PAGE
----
Thus, in this supposedly democratic public space of equality, lines delineate different bodies, and regular beachgoers have a sophisticated understanding of the sociocultural landscape to be navigated. For example, at Posto 4, vendors typically sell biscuits, sun cream, and other inexpensive items, while at the more affluent Posto 9, vendors sell sunglasses, hammocks, and clothing. Carlos and Catya (beach vendors) told me that ‘to have success selling from your stall, you have to pick your market, and get the right spot. Over there [Ipanema and Leblon] they’re wealthier, they look different to us [i.e. the favela inhabitants on Copacabana beach]’.
From Posts 9-13, frequented primarily by wealthy (typically white) young residents from the area behind, the bodies on show are visibly toned by expensive private trainers, many of whom accompany their clients to the beach to drill more exercises. ‘They look like Gisele, or those other models from the South’, Catya tells me, ‘you’d think they were European’. When asked if she would like to look like them, Catya replies ‘No! That’s a European thing. We’re different here in Rio, we’re tropical’.
Curvaceous, and sporting neon dental-floss bikinis, yet with tightly sculpted bodies not infrequently resulting from plastic surgery, these bodies arrange themselves like sunflowers, turning towards the sun, as black bodies pass by calling out sales pitches. Meanwhile further upshore, at Copacabana, the bodies are more mixed: old and young, black and white, overweight and muscle-packed. While the bodies here are clad in equally slight bikinis, they are in different colours, and many of the curves flaunted reveal underlying fat from a poor diet, rather than silicone or muscle crunched in gyms. Again, save excitable children running up and down playing in the sand, the bodies traversing these ‘zones’ are the vendors- often skinnier, barefoot, clad in protective long sleeves and wide-brimmed hats, calling out their wares.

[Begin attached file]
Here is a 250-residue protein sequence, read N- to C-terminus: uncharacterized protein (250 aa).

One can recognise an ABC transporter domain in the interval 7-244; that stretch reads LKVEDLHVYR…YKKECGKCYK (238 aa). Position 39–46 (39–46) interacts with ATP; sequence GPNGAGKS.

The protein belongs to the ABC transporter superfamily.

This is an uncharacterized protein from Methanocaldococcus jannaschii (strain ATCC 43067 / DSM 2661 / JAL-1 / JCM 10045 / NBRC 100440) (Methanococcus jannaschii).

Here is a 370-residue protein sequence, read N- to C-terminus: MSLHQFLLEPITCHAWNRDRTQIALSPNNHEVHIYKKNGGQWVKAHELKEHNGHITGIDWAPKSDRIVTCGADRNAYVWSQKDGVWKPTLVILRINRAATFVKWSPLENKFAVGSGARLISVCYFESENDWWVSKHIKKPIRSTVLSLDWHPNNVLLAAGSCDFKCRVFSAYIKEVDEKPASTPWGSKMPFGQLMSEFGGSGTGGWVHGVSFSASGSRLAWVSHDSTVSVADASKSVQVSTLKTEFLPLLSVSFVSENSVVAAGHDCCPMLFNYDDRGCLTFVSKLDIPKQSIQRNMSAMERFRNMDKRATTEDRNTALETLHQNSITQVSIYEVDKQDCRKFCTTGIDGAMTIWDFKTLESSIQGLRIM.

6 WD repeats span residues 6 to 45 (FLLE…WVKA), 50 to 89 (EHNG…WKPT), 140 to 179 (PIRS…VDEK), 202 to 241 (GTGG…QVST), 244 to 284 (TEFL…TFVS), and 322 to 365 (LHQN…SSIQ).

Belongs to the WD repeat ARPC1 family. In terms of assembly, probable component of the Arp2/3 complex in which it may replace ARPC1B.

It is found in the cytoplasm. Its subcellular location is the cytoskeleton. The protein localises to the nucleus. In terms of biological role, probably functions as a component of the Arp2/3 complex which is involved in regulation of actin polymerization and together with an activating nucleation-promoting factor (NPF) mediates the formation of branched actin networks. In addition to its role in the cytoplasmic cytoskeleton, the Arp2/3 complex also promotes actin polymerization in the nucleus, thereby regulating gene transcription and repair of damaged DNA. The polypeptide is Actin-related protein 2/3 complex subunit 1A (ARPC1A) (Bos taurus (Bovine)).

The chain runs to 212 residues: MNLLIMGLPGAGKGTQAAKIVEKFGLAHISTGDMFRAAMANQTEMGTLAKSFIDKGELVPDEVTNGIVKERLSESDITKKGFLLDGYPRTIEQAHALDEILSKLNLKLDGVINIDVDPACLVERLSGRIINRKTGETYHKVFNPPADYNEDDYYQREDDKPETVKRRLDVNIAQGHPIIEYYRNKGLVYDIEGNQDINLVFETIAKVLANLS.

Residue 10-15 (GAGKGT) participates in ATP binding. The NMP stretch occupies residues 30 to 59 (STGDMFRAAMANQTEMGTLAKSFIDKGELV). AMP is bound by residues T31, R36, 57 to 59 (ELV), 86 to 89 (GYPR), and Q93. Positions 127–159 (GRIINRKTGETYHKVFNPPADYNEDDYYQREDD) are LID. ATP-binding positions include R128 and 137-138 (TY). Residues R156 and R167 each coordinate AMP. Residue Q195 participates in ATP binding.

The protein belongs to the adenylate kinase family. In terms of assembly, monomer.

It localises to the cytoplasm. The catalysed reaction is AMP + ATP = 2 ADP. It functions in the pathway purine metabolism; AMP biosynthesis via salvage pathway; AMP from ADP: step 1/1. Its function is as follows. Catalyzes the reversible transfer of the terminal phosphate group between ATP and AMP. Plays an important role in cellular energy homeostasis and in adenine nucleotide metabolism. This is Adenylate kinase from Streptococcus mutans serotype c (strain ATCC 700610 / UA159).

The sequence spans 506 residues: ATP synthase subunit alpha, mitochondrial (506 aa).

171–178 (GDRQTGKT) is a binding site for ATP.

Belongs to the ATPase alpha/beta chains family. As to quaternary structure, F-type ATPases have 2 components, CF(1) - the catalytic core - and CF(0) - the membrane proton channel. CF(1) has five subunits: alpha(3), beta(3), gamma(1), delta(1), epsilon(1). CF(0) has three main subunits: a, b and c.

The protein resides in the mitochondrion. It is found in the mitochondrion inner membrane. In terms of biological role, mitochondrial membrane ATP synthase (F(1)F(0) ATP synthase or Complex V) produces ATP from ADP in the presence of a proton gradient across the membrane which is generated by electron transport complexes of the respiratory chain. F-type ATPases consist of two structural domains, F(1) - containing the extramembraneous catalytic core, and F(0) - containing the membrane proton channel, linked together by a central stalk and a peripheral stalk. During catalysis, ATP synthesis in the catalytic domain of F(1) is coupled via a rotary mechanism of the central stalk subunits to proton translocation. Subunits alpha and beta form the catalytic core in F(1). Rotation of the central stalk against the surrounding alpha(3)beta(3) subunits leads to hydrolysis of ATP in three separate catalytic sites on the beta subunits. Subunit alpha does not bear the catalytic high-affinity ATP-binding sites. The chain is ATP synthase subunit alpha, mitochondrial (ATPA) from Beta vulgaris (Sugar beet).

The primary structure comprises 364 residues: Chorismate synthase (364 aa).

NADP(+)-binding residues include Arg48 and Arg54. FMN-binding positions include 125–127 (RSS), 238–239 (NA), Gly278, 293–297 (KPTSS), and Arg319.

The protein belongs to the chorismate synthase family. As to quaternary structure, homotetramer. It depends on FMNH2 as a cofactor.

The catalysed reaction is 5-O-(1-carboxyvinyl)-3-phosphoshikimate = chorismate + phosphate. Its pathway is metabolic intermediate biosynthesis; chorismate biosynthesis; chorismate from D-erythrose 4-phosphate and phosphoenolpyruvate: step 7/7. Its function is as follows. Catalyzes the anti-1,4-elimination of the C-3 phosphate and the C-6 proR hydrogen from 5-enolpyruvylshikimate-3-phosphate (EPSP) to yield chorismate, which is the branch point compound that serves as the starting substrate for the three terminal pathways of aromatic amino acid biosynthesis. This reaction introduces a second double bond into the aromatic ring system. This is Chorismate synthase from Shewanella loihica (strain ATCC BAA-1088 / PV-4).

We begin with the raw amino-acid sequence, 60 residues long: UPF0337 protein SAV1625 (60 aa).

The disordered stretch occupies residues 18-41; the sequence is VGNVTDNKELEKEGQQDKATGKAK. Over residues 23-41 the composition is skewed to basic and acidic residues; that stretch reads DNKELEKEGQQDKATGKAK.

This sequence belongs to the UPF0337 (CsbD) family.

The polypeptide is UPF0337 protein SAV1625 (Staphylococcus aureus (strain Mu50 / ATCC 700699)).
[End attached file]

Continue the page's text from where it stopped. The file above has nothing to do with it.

So the moreno (tanned) bodies appropriate the socially marginal yet symbolically central qualities of being mulato (mixed-race), in so doing bestowing themselves with higher social capital and embodying the social ideal of the ‘true’ Cariocan lifestyle as epitomised by ‘The Girl from Ipanema’. They have the curves, but are muscular; they are tanned, but Caucasian (and so likely achieved their hue relaxing on the beach, not toiling in the sun). It is this kind of body which is promoted through Brazilian models of international renown in expensive fashion magazines, and which holds on to the sensual appeal evoked by the mulata, seen as ‘tropical’ and symbolically Brazilian.
Thus there are arguably two parallel body politics within Rio- the tropical samba-dancing mulata of Carnival, and the tall and tanned morena of Ipanema- which, through combination, signify the ‘ideal’ Cariocan body. Beachgoers position themselves physically on the beach, declaring their public identity according to this ‘ideal’ as a floating signifier between these two norms, shifting according to spatial relation. Any notion of the beach as a ‘great leveller’, or that people might shed social status as they shed clothing, is disrupted by a walk along the shoreline in Rio’s South Zone. Indeed, clad in only bikinis, the performance of the body in this socially constructed space arguably reveals to an even greater extent the identity of the subject, and the social relations at work in constructing space. Here, the female body declares not only race and class, but masculinist and nationalist desires as well.